Things Havoc disliked:  I could nerd out here, of course, about the fact that Glamdring and Orcrist should both properly glow the way Sting does, about how the Necromancer was supposed to have been established in Dol Guldur long before the book started, and other minor gripes the sort of which I would notice and most would not. But rather than display nerd cred, perhaps it's best we discuss battle fatigue instead.

Battle Fatigue is a term that I encountered some time ago (it might have been of Peter Jackson's invention, now that I think about it) for the dazed, apathetic reaction that overcomes an audience when they have been given an overload of action sequences one after the next, despite the fact that the images they are seeing would appear to be epic and interesting. The Star Wars Prequels were perhaps the ur-example of Battle Fatigue, where all the efforts of ten thousand computer animators laboring for the better part of a decade left me staggeringly underwhelmed (not that those films didn't have other flaws...). Nothing in the Hobbit is nearly that bad, mind you, but by the midpoint of the film, having already seen something like seven separate action/spectacle sequences, I have to confess that it all began to run together. The warg riders' chase sequence, though inventive enough (I shall not spoil what one of the participants is riding in), went on far too long and wound up actually becoming boring, while a segment in the mountains with Storm Giants battling in the midst of a hurricane actually managed, despite the subject matter, to be completely forgettable, coming as it did on the heels of several other "epic" sequences within twenty minutes. Though the film does manage to recover itself by the end (mostly by slowing the pacing down), I was reminded while watching these sequences of the Fellowship of the Ring, a three-hour movie with only two real action sequences, yet both of which I can remember vividly, shot for shot, some decade later. I do not expect the same will be true of any of the Hobbit's scenes.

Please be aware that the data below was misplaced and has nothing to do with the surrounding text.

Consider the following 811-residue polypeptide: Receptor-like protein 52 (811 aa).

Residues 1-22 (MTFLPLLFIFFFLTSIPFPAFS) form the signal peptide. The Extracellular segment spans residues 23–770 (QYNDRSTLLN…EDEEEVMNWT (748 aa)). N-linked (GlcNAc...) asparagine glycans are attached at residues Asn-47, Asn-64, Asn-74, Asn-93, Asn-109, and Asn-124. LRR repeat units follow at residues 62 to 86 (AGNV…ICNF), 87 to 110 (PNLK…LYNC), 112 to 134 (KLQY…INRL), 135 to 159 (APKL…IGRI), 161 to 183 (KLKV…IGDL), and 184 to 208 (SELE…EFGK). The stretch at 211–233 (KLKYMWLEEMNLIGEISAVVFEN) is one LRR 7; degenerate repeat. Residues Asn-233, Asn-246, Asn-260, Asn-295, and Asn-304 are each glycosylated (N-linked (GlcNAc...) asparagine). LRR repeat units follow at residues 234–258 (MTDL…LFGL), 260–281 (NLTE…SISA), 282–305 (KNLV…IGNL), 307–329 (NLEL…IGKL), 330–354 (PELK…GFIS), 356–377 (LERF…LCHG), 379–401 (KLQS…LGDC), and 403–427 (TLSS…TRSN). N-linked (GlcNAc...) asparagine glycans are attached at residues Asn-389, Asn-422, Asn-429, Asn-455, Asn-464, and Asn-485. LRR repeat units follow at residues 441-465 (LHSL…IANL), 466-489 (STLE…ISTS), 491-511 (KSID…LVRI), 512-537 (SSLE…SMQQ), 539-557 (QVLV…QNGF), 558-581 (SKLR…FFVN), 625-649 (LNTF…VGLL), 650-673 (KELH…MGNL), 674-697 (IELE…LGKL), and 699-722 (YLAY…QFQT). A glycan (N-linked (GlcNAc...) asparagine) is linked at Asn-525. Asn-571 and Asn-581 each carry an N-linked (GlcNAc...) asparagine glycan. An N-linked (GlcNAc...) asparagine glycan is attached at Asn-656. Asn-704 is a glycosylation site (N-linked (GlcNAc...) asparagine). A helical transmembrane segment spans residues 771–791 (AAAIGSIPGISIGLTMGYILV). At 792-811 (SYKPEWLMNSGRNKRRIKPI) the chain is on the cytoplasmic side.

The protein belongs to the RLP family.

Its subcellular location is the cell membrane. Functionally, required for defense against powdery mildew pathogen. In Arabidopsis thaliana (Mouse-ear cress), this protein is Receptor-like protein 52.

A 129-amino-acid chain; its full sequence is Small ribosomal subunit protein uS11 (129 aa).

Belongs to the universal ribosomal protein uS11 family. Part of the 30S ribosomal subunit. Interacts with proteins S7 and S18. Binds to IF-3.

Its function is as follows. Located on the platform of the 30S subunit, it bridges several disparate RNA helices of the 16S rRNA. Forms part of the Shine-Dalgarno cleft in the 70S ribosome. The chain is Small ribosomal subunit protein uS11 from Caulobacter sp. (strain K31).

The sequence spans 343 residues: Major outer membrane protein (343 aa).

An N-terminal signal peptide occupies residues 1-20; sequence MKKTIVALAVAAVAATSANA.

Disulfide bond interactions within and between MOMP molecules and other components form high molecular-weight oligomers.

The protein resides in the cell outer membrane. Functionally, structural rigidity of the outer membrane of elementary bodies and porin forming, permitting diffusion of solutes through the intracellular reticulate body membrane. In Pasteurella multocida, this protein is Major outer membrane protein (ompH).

Additionally, the Hobbit as a source material is a different beast than the Lord of the Rings, being less than a quarter as long and written at a time when Tolkien's universe was not yet fleshed out. As I mentioned above, the filmmakers made the wise decision to pad the movie's material with appendices and other bits of the legendarium, but what I did not mention was how shoehorned some of these sequences are. A scene in Rivendell with the White Council transparently exists as a sort of nerd-fanservice, wherein characters appear because nerds like them, and not because there is anything particularly meaningful for them to do. Galadriel has become a caricature of herself as the "all-knowing, wise elf-spirit" (which, I grant, is something that afflicted her in the last two LOTR movies too), while Saruman's brief cameo makes him appear like the stupid father in a teenagers-save-the-world movie, nitpicking insignificant matters as a way of appearing like the designated 'future bad guy'. Maybe there was foreshadowing being done, I don't know, but at some point, Saruman was considered a respected, wise Councillor. This depiction makes him out to be Principal Vernon from the Breakfast Club, whose sole concern in the world is that nobody ever be allowed to take any action for any reason. I get that Saruman probably has ulterior motives for this obsession, but he's supposed to be addressing Istari Angels and Elf-Lords, not sheepish underlings terrified of displeasing him. Surely one of the multi-millenia-old Immortal Kings listening to this harangue would get an inkling of the notion that Saruman might be the wrong guy to come to with such concerns.